- a) Identifies and authenticates a particular person as the source of the electronic consent; and
- b) Indicates such person’s approval of the information contained in the electronic consent.
Without the consent of a parent or eligible student, a district may release a student’s information or records when it is:
- a) Directory Information and Limited Directory Information
- Directory information is information contained in an education record of a student that would not generally be considered harmful or an invasion of privacy if disclosed. Limited Directory Information Disclosure means that the District may limit disclosure of its designated directory information to specific parties, for specific purposes, or both. The intent is to allow schools the option to implement policies that allow for the disclosure of student information for uses such as yearbooks, but restrict disclosure for more potentially dangerous purposes. The District shall limit disclosure of its designated directory information as otherwise specified in its public notice to parents of students in attendance and eligible students in attendance.
- b) To School Officials who have a Legitimate Educational Interest
- To other school officials, including teachers, within the educational agency or institution whom the school has determined to have legitimate educational interests. An educational interest includes the behavior of a student and disciplinary action taken against such student for conduct that posed a significant risk to the safety or well-being of the student, other students or other members of the school community. A school official has a legitimate educational interest if the official needs to review an education record in order to fulfill his/her professional responsibility.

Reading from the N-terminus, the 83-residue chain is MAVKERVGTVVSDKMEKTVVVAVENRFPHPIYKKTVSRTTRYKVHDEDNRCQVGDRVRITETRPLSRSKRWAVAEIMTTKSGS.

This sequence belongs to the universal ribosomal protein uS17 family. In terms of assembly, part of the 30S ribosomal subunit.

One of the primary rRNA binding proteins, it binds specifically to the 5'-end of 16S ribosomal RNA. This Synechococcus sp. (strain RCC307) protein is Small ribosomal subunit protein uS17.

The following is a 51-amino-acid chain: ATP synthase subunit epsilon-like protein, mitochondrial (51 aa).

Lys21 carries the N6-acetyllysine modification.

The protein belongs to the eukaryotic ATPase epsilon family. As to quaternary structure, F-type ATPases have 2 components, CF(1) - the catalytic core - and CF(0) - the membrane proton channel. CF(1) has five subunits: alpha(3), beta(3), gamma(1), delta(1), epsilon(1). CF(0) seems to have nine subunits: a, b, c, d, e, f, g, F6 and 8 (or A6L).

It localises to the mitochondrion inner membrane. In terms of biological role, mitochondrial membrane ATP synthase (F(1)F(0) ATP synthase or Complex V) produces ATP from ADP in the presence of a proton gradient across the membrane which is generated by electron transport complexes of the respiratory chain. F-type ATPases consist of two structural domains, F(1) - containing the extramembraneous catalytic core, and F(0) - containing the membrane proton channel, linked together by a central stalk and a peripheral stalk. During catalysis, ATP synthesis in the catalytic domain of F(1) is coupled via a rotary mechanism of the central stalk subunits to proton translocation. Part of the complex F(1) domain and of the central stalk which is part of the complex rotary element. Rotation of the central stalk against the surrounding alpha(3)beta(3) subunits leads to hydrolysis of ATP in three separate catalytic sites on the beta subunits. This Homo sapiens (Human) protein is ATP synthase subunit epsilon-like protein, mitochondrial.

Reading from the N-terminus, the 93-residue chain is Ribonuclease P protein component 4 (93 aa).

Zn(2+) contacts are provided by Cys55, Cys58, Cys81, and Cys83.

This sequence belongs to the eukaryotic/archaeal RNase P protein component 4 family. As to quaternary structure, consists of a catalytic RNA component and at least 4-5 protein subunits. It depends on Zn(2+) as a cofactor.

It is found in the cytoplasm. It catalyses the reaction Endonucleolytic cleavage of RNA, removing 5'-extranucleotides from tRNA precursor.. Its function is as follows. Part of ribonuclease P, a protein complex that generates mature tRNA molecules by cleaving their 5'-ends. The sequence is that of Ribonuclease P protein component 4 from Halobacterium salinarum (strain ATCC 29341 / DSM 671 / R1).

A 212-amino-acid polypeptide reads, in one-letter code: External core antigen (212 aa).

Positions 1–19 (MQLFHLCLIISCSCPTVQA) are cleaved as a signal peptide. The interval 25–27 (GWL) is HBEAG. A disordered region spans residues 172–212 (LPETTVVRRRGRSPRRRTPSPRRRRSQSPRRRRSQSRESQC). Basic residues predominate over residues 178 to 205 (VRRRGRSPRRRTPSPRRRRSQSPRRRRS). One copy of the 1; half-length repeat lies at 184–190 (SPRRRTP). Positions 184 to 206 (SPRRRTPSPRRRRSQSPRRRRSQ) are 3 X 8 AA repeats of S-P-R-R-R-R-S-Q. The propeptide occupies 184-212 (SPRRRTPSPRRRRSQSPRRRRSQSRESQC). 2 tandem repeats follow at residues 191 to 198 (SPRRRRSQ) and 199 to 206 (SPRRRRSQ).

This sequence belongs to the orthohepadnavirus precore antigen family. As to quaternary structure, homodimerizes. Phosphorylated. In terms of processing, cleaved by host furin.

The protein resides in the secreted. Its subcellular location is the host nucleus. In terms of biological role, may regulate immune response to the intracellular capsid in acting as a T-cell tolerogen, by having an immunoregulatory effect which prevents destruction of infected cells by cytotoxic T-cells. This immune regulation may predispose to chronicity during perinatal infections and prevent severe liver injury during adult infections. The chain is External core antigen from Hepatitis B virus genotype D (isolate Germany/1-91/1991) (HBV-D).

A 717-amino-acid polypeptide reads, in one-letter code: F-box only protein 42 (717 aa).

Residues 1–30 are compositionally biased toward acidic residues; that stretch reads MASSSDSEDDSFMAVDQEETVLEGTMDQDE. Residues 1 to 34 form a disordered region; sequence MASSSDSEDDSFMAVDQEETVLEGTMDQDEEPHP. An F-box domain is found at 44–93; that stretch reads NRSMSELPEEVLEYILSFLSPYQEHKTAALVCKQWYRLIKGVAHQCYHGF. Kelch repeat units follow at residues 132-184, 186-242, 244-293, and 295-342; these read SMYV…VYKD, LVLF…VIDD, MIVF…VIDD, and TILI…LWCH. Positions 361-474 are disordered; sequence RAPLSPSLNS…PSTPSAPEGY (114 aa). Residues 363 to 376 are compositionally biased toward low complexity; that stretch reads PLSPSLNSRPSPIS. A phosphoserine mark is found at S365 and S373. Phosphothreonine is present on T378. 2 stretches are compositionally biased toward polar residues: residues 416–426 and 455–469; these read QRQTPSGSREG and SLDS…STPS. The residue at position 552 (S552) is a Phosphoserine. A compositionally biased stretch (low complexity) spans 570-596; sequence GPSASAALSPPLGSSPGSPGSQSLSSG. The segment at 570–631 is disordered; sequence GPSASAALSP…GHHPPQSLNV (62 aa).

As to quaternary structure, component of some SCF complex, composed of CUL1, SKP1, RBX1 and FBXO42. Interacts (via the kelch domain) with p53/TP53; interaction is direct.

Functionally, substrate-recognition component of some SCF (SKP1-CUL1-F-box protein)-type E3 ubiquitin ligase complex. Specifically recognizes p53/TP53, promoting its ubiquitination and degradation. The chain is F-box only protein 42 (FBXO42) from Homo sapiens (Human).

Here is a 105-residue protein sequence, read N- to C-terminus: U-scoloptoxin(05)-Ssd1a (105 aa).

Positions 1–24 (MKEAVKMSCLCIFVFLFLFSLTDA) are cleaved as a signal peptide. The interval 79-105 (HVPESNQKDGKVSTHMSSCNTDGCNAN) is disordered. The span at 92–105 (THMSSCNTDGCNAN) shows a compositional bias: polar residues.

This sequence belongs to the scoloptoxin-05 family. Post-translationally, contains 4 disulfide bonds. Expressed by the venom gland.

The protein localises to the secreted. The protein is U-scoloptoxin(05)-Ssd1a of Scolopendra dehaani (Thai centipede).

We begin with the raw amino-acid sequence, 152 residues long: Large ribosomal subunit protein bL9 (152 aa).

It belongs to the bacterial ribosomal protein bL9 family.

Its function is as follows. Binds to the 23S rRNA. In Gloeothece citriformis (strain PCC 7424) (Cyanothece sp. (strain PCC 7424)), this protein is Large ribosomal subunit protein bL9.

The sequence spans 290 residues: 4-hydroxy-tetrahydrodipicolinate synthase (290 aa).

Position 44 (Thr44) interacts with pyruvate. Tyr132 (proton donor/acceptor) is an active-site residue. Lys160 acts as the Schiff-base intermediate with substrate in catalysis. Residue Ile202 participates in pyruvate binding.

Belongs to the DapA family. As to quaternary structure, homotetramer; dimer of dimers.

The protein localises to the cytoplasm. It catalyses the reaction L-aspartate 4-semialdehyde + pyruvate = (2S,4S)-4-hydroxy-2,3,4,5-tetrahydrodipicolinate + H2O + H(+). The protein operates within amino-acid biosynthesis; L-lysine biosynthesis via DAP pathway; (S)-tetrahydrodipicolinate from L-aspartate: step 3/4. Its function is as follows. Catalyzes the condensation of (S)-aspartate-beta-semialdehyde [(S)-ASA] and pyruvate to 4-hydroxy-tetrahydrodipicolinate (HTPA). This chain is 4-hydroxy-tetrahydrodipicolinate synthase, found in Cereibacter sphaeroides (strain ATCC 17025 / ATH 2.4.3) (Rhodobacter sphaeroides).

- c) To Another Educational Institution
- The District may disclose any and all educational records, including disciplinary records and records that were created as a result of a student receiving special education services under Part B of IDEA, to another school or postsecondary institution at which the student seeks or intends to enroll, or after the student has enrolled or transferred, so long as the disclosure is for purposes related to the student’s enrollment or transfer. Parental consent is not required for transferring education records if the school’s annual FERPA notification indicates that such disclosures may be made. In the absence of information about disclosures in the annual FERPA notification, school officials must make a reasonable attempt to notify the parent about the disclosure, unless the parent initiated the disclosure. Additionally, upon request, schools must provide a copy of the information disclosed and an opportunity for a hearing.
- d) For Health and Safety Emergency Reasons